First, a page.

December 31, 2019
By Todd Saelhof, courtesy Calgary Sun
The Okanagan Rockets are trending these days.
They’re headed upwards and onwards in every aspect of their midget hockey existence.
Heck … it’s in their name, although the real proof is in the season so far.
In B.C. league play, they’ve skyrocketed to a lofty 20-2-1-1 record.
The coach who helped lift them to top spot back home, Simon Ferguson, earned a Christmas promotion to take the reins of the B.C. junior league’s West Kelowna Warriors.
And here at the Mac’s AAA Midget Hockey Tournament, the Rockets blasted off to a 3-0 start to earn their way into the eight-team playoff.
“The kids have a saying,” said Rockets interim head coach Rob Evers.”It’s ‘#EMO’ — Everybody Moves On.”
Yup, they’re moving on here at the Mac’s, alright.
Finally, Evers will tell you, since that’s been a no-go every other time he’s attended the tourney with the Kelowna-based crew.
“I’ve been here five times and never made the playoffs, and I’ve been here with teams that have only lost five games in the regular season and go 2-0-2 and 3-1 here and haven’t made the playoffs,” said Evers, who’s the director of hockey operations for the entire Okanagan and Thompson Zone program. “So this is good.
“And we haven’t had to change a lot of what we do since we got here — a lot of teams are playing the trap, which nobody does in B.C,” Evers continued. “For me, I’ve coached a lot of good teams, and this is the best one I’ve seen in midget in 10 years. Our program’s good.”
Good enough to be playoff-bound at the Mac’s.
The Rockets opened with a 6-2 victory over the Okotoks Bow Mark Oilers on Day 1. After an off-day Friday, they followed with a 4-0 shutout of the Swift Current Legionnaires on Saturday. Sunday’s 3-1 beat of the Fort Saskatchewan BP Rangers then propelled them into the playoffs. Their only blemish thus far was a 2-1 loss Monday afternoon to the Lloydminster Inland Steel Bobcats at Max Bell Centre.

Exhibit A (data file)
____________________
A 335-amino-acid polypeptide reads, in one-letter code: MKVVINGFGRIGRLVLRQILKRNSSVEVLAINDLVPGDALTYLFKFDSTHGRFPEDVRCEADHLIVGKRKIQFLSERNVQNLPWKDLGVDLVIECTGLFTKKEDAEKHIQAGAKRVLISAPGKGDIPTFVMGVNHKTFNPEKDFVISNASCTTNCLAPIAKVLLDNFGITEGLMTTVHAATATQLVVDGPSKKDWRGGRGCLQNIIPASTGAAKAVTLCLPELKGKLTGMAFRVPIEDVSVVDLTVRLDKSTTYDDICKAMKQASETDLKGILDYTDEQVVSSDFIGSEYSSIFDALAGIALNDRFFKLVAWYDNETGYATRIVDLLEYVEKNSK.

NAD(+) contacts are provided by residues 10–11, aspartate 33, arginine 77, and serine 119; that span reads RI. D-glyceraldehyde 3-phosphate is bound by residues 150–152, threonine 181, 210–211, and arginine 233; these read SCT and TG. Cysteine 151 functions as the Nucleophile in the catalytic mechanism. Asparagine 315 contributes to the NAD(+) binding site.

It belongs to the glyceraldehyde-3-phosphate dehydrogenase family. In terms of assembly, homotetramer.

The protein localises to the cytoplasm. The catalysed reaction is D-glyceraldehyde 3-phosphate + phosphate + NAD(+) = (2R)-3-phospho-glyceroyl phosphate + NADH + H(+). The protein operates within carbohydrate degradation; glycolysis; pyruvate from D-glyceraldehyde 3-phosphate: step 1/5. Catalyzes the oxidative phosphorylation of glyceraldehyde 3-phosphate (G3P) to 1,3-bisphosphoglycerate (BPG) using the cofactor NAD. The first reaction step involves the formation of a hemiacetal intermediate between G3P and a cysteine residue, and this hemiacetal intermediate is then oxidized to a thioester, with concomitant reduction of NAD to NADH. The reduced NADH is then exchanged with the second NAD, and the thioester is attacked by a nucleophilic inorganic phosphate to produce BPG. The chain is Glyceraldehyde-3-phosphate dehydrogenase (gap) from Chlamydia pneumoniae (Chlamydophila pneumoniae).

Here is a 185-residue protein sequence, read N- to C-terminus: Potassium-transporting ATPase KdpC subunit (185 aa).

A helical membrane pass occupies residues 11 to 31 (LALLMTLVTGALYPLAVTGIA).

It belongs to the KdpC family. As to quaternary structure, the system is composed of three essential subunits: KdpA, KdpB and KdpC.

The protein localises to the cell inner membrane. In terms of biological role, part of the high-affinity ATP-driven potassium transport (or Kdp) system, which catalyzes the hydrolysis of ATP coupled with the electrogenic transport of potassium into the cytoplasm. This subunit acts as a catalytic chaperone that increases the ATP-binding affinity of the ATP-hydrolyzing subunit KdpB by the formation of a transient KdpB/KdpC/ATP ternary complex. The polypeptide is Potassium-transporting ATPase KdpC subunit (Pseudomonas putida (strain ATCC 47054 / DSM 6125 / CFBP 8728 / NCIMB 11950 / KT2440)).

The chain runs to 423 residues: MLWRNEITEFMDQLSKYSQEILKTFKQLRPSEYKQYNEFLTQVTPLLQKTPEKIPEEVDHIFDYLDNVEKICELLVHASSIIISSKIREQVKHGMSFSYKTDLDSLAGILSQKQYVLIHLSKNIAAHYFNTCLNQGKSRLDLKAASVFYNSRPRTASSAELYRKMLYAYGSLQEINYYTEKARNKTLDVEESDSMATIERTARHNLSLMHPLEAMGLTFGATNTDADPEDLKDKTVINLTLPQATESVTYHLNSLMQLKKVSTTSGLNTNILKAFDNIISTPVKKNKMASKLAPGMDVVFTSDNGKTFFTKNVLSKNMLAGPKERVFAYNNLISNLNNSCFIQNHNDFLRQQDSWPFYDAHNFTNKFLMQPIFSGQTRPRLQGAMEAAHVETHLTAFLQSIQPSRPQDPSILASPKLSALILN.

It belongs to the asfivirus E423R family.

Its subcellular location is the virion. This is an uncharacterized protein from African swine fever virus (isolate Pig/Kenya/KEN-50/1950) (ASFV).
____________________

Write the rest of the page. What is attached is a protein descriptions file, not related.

“Our kind-of mid-season goal was to make the playoffs here and then see how it goes for the rest of the tournament,” Evers said. “And then back home obviously, we want to win our league and see who we meet from Alberta (to play for the right to go to the national championship, the Telus Cup). The last team from B.C. to go to the Telus Cup was Tyson Jost’s Rockets back in 2014. It’s a struggle to beat Alberta to get there.
“But nobody on our team talks about the Telus Cup. Everybody talks about the next game.”
That next game for the Rockets comes in Tuesday’s quarterfinals at Max Bell against the defending B.C. league champs, the Cariboo Cougars (noon).
The ultimate goal here, of course, is to win Wednesday’s finale at the Saddledome.
“We want to win,” said Rockets left-winger Zac Funk, a prospect with the WHL’s Calgary Hitmen. “I think we have a good chance of that. We have a lot of depth, a lot of guys in our room who are all-around good players. We all do things to help us win — we all contribute in our own way.”
Funk’s own four goals and six points have paced the team and are both among the best statistics of the tournament.
“I’m having an alright week,” Funk said with a smile. “It won’t matter without getting the win. I really want to win this tournament. It’s pretty big — it’s pretty special.”
Evers, however, figures what’s really special is seeing his kids move onward in hockey — something with which this year’s squad seems to be ever-blessed.
All but two players are affiliated with a WHL team or with a Junior ‘A’ club.
“The success of the program has been good for kids moving forward for what their goals are next year,” Evers said. “Everybody moves on.”
Funk himself has already enjoyed a big taste of the junior life. He played in four games with the Hitmen last year and has suited up for eight more already this season.
“It’s a lot harder than anything I’ve done before, so it’s a good test,” Funk said. “But it’s easier to come back to midget because you play against better players when you go up in the WHL and then you can do your thing when you’re back playing in midget.
“If you want to get to the next level, you have to compete hard to improve so you can make it there,” added Funk, a 16-year-old native of Vernon, B.C. “You’ve got to play your hockey all the time. You can’t stoop down to the level of the other teams.”
Indeed, you’ve got to keep moving on.